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RE: Browser Sandbox Security by internal attack

From: Fred Andrews <fredandw@live.com>
Date: Tue, 15 Jan 2013 03:13:08 +0000
Message-ID: <BLU002-W207B67D72280CDF5FE1A9E4AA2D0@phx.gbl>
To: Mountie Lee <mountie.lee@mw2.or.kr>
CC: Web Application Security Working Group <public-webappsec@w3.org>
Dear Mountie,

If the OS is compromised then how could a secure browser sandbox be implemented?

Could you be more specific about the threat?

Are you concerned about OS level key loggers and/or screen scrapers?

Are you concerned about the end to end communication channel security?

Are you trying to assert digital rights and thus the customer might be the threat?

Why wouldn't a HTTPS connection address the issue of a proxy modifying content and stripping the CSP header?

cheers,
Fred 

From: mountie.lee@mw2.or.kr
Date: Tue, 15 Jan 2013 11:04:13 +0900
To: bhill@paypal-inc.com
CC: fredandw@live.com; public-webappsec@w3.org
Subject: Re: Browser Sandbox Security by internal attack

script nonce is one of CSP mechanism in WebAppSec WG.but server sent headers can be stripped or changed by a proxy installed in Client Side.
a software installed on client side can access browser memory area by searching OS Virtual Memory management file (example: pagefile.sys)



OS vulnerabilities can be exposed at zeroday
Client Machine is easier than servers for hacking.
is this only dependent on browser or OS vendors?


can we add a recommendation in CSP for securing browser sandbox to implementers?




On Mon, Jan 14, 2013 at 2:10 PM, Hill, Brad <bhill@paypal-inc.com> wrote:



Mountie,



  Perhaps you could provide a more concrete example of a use case, real-world threat model, and how such protection might be practically accomplished?



  This sounds a lot like a DRM use-case, which has not been historically successful, at least from a technical point of view.  When it is even attempted in scenarios where an execution context seeks to "protect itself" from its own Trusted Computing Base, it relies almost exclusively on security through obscurity, something we can't accomplish at the W3C.






  We don't have an explicit prohibition on this scope, but we do adhere to the HTML Design Principles (http://www.w3.org/TR/html-design-principles/) and particularly the  Priority of Constituencies:






"In case of conflict, consider users over authors over implementors over specifiers over theoretical purity. In other words costs or difficulties to the user should be given more weight than costs to authors; which in turn should be given more weight than costs to implementors; which should be given more weight than costs to authors of the spec itself, which should be given more weight than those proposing changes for theoretical reasons alone. Of course, it is preferred to make things better for multiple constituencies at once."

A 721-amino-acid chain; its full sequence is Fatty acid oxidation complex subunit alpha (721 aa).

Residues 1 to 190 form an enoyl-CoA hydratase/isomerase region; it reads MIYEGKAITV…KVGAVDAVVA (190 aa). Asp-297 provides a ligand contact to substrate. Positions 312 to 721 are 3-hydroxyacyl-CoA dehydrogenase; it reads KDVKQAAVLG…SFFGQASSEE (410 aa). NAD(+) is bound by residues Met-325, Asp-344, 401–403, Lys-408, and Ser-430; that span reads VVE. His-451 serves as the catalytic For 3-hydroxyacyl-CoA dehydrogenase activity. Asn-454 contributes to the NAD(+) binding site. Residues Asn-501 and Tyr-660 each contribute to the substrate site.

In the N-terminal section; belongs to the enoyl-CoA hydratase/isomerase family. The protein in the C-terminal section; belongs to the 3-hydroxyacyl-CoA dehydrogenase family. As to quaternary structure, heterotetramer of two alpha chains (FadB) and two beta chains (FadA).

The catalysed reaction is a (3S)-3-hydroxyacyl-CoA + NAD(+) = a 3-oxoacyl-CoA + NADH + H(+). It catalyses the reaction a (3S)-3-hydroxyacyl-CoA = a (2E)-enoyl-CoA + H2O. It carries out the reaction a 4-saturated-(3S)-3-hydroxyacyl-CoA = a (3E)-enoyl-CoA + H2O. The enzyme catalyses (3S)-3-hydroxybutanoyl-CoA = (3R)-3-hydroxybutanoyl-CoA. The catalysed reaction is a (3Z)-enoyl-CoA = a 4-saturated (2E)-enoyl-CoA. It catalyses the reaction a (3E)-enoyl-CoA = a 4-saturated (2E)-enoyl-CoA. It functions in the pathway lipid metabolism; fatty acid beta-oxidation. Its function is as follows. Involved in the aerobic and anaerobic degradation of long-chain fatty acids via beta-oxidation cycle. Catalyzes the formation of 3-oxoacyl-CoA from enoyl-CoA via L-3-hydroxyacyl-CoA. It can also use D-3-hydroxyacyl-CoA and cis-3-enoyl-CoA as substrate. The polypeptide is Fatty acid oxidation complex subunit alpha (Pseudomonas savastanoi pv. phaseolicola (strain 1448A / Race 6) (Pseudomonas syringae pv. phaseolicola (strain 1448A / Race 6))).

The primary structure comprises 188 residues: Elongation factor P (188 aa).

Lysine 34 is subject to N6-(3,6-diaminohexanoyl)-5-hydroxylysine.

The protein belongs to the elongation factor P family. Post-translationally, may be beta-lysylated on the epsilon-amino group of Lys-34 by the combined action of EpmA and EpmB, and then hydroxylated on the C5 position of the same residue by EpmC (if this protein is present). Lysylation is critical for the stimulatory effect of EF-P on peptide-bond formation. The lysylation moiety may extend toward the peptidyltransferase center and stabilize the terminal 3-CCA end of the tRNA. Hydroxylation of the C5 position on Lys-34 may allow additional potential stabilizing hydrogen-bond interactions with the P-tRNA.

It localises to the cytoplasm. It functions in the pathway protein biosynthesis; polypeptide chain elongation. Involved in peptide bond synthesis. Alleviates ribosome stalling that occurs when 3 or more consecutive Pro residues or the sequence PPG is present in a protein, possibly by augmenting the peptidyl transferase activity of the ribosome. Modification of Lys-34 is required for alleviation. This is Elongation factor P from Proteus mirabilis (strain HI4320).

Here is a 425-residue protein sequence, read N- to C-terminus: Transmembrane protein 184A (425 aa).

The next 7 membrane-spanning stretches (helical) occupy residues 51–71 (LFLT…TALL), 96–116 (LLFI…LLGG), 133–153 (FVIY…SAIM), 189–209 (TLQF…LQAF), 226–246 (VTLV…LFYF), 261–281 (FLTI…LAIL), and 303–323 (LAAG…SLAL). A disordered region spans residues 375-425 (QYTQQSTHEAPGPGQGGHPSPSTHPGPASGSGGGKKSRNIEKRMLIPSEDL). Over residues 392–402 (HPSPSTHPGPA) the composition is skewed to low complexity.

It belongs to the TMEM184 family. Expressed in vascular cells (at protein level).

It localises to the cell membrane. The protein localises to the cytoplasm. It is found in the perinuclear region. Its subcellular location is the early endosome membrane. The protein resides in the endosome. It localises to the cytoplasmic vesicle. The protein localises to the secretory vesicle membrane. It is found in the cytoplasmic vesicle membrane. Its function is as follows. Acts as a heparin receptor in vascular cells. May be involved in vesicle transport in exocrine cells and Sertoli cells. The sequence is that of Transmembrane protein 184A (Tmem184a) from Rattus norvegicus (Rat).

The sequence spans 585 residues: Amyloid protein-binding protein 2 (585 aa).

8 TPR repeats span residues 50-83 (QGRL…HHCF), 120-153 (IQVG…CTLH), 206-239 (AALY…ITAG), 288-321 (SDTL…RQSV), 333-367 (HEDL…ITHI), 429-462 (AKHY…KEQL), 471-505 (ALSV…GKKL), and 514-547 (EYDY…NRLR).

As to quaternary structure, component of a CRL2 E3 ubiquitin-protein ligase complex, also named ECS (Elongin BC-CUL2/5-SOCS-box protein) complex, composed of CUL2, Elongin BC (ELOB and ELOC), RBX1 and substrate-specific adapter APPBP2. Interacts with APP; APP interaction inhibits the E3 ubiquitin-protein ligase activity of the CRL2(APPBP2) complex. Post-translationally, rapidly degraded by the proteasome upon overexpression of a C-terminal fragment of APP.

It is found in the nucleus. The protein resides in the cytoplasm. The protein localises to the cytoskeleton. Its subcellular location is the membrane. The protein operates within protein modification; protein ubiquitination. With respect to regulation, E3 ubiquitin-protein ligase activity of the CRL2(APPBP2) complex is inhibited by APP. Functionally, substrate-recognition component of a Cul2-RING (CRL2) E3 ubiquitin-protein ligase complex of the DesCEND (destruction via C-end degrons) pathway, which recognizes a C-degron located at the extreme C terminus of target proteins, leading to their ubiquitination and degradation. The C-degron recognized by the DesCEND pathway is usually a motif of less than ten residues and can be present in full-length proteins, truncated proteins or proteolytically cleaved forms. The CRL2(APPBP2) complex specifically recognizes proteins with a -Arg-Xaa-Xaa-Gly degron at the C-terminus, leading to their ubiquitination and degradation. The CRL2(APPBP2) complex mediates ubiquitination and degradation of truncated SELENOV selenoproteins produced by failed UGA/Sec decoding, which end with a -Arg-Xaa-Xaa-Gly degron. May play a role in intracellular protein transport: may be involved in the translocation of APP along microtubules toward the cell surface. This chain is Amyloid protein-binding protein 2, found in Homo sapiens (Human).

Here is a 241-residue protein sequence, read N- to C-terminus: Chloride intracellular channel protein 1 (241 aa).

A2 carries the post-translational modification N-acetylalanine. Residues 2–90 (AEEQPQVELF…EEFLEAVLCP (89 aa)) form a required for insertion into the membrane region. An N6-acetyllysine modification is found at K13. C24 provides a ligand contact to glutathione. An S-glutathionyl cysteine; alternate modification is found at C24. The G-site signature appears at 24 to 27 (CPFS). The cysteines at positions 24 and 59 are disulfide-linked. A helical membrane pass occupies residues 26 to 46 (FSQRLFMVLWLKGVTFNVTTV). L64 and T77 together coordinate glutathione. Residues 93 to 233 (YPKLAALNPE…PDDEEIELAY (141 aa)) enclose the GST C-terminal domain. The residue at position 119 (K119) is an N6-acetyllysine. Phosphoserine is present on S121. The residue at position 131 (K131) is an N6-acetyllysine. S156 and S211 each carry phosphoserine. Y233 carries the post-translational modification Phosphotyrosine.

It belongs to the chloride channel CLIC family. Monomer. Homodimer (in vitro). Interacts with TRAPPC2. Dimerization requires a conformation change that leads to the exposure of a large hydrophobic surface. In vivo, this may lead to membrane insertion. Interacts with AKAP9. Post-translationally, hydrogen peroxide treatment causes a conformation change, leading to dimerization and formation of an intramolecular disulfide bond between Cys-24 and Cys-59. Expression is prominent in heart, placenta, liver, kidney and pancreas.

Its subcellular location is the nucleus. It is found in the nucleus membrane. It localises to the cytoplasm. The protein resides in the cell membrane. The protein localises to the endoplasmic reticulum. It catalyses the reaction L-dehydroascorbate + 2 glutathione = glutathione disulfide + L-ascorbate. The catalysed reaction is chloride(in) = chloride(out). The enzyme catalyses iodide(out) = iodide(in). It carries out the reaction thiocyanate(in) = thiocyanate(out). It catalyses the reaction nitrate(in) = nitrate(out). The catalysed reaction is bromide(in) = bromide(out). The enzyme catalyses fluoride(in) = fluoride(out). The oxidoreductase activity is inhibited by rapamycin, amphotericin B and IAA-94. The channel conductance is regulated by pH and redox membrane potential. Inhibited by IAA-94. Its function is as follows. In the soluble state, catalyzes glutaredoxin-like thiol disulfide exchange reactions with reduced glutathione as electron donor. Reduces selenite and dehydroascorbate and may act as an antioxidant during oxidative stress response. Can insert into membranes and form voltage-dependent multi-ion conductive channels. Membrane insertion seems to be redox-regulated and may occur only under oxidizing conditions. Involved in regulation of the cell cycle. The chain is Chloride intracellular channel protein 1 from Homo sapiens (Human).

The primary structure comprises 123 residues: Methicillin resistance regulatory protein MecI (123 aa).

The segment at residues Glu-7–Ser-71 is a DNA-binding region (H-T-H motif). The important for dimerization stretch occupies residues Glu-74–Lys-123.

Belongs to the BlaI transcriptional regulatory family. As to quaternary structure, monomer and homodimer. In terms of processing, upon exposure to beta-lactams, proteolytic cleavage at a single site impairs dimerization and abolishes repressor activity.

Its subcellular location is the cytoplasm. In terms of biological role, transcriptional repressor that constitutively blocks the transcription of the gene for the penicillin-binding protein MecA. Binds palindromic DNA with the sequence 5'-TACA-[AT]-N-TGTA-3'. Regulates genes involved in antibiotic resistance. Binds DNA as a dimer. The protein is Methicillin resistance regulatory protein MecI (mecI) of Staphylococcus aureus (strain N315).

Judged against these principles, am concerned that creating a sandbox  of this sort is about (or has the unavoidable side-effect of) privileging content authors over users.



Thank you,



Brad Hill







From: mountie@paygate.net [mailto:mountie@paygate.net] On Behalf Of Mountie Lee

Sent: Sunday, January 13, 2013 6:19 PM

To: Fred Andrews

Cc: Web Application Security Working Group

Subject: Re: Browser Sandbox Security by internal attack



Hi.

thanks for reply.



theoretically you are correct.



but



many actual threads are coming from Internal.



do we need to touch protecting sandbox from internal attack?

it it out of scope of WebAppSec WG?





On Sat, Jan 12, 2013 at 6:34 AM, Fred Andrews <fredandw@live.com> wrote:



Hi Mountie,



The web browser does not consider the OS a threat.  The OS is privileged.



cheers

Fred

________________________________________

From: mountie.lee@mw2.or.kr

Date: Fri, 11 Jan 2013 19:04:55 +0900

To: public-webappsec@w3.org

Subject: Browser Sandbox Security by internal attack





Hi.



the current CSP's aim is protecting browser sandbox by external attack.





how strong the browser sandbox from internal attack (from OS)?



my question is based on that user environment can be easily compromised.



regards

mountie.

--

Mountie Lee



PayGate

CTO, CISSP

Tel : +82 2 2140 2700

E-Mail : mountie@paygate.net

=======================================

PayGate Inc.

THE STANDARD FOR ONLINE PAYMENT

for Korea, Japan, China, and the World









--

Mountie Lee



PayGate

CTO, CISSP

Tel : +82 2 2140 2700

E-Mail : mountie@paygate.net

=======================================

PayGate Inc.

THE STANDARD FOR ONLINE PAYMENT

for Korea, Japan, China, and the World













-- 
Mountie Lee

PayGateCTO, CISSP
Tel : +82 2 2140 2700
E-Mail : mountie@paygate.net





=======================================
PayGate Inc.
THE STANDARD FOR ONLINE PAYMENT
for Korea, Japan, China, and the World 		 	   		  
Received on Tuesday, 15 January 2013 03:13:35 GMT

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